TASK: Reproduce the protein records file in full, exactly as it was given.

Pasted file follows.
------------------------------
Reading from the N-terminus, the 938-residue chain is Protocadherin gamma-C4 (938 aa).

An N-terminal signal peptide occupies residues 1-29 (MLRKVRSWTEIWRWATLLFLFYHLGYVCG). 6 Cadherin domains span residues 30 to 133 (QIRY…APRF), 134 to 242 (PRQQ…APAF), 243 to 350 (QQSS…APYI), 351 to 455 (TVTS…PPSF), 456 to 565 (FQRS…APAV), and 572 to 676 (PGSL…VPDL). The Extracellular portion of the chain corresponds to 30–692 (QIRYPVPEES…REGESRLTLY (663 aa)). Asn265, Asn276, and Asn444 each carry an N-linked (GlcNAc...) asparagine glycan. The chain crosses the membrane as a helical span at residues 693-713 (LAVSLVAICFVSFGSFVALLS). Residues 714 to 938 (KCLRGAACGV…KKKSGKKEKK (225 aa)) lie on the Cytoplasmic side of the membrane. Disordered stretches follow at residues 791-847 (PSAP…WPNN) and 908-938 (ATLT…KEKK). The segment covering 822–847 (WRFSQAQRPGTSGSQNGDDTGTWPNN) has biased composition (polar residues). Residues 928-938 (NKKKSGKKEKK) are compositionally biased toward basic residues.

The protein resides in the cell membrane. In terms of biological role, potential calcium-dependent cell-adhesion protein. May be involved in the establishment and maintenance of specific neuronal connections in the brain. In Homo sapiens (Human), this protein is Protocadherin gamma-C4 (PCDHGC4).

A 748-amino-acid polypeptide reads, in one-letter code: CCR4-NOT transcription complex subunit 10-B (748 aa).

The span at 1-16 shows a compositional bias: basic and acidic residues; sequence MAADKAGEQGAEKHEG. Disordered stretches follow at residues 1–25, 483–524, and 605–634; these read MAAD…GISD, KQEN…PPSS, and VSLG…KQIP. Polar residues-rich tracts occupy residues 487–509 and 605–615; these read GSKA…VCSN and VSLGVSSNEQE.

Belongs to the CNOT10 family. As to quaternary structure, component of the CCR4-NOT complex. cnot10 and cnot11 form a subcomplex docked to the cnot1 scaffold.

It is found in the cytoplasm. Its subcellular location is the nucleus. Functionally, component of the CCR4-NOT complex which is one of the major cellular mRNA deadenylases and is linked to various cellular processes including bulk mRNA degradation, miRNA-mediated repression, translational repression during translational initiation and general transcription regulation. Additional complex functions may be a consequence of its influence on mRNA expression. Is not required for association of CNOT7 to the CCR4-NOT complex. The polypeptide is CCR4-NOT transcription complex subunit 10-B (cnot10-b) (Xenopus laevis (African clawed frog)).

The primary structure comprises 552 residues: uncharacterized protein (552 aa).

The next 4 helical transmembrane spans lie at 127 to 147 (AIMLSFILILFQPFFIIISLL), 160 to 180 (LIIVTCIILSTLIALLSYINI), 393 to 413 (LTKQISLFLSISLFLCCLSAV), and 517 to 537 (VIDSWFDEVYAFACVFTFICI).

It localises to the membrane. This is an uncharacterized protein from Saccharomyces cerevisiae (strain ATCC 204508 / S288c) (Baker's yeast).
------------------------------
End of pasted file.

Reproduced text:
Reading from the N-terminus, the 938-residue chain is Protocadherin gamma-C4 (938 aa).

An N-terminal signal peptide occupies residues 1-29 (MLRKVRSWTEIWRWATLLFLFYHLGYVCG). 6 Cadherin domains span residues 30 to 133 (QIRY…APRF), 134 to 242 (PRQQ…APAF), 243 to 350 (QQSS…APYI), 351 to 455 (TVTS…PPSF), 456 to 565 (FQRS…APAV), and 572 to 676 (PGSL…VPDL). The Extracellular portion of the chain corresponds to 30–692 (QIRYPVPEES…REGESRLTLY (663 aa)). Asn265, Asn276, and Asn444 each carry an N-linked (GlcNAc...) asparagine glycan. The chain crosses the membrane as a helical span at residues 693-713 (LAVSLVAICFVSFGSFVALLS). Residues 714 to 938 (KCLRGAACGV…KKKSGKKEKK (225 aa)) lie on the Cytoplasmic side of the membrane. Disordered stretches follow at residues 791-847 (PSAP…WPNN) and 908-938 (ATLT…KEKK). The segment covering 822–847 (WRFSQAQRPGTSGSQNGDDTGTWPNN) has biased composition (polar residues). Residues 928-938 (NKKKSGKKEKK) are compositionally biased toward basic residues.

The protein resides in the cell membrane. In terms of biological role, potential calcium-dependent cell-adhesion protein. May be involved in the establishment and maintenance of specific neuronal connections in the brain. In Homo sapiens (Human), this protein is Protocadherin gamma-C4 (PCDHGC4).

A 748-amino-acid polypeptide reads, in one-letter code: CCR4-NOT transcription complex subunit 10-B (748 aa).

The span at 1-16 shows a compositional bias: basic and acidic residues; sequence MAADKAGEQGAEKHEG. Disordered stretches follow at residues 1–25, 483–524, and 605–634; these read MAAD…GISD, KQEN…PPSS, and VSLG…KQIP. Polar residues-rich tracts occupy residues 487–509 and 605–615; these read GSKA…VCSN and VSLGVSSNEQE.

Belongs to the CNOT10 family. As to quaternary structure, component of the CCR4-NOT complex. cnot10 and cnot11 form a subcomplex docked to the cnot1 scaffold.

It is found in the cytoplasm. Its subcellular location is the nucleus. Functionally, component of the CCR4-NOT complex which is one of the major cellular mRNA deadenylases and is linked to various cellular processes including bulk mRNA degradation, miRNA-mediated repression, translational repression during translational initiation and general transcription regulation. Additional complex functions may be a consequence of its influence on mRNA expression. Is not required for association of CNOT7 to the CCR4-NOT complex. The polypeptide is CCR4-NOT transcription complex subunit 10-B (cnot10-b) (Xenopus laevis (African clawed frog)).

The primary structure comprises 552 residues: uncharacterized protein (552 aa).

The next 4 helical transmembrane spans lie at 127 to 147 (AIMLSFILILFQPFFIIISLL), 160 to 180 (LIIVTCIILSTLIALLSYINI), 393 to 413 (LTKQISLFLSISLFLCCLSAV), and 517 to 537 (VIDSWFDEVYAFACVFTFICI).

It localises to the membrane. This is an uncharacterized protein from Saccharomyces cerevisiae (strain ATCC 204508 / S288c) (Baker's yeast).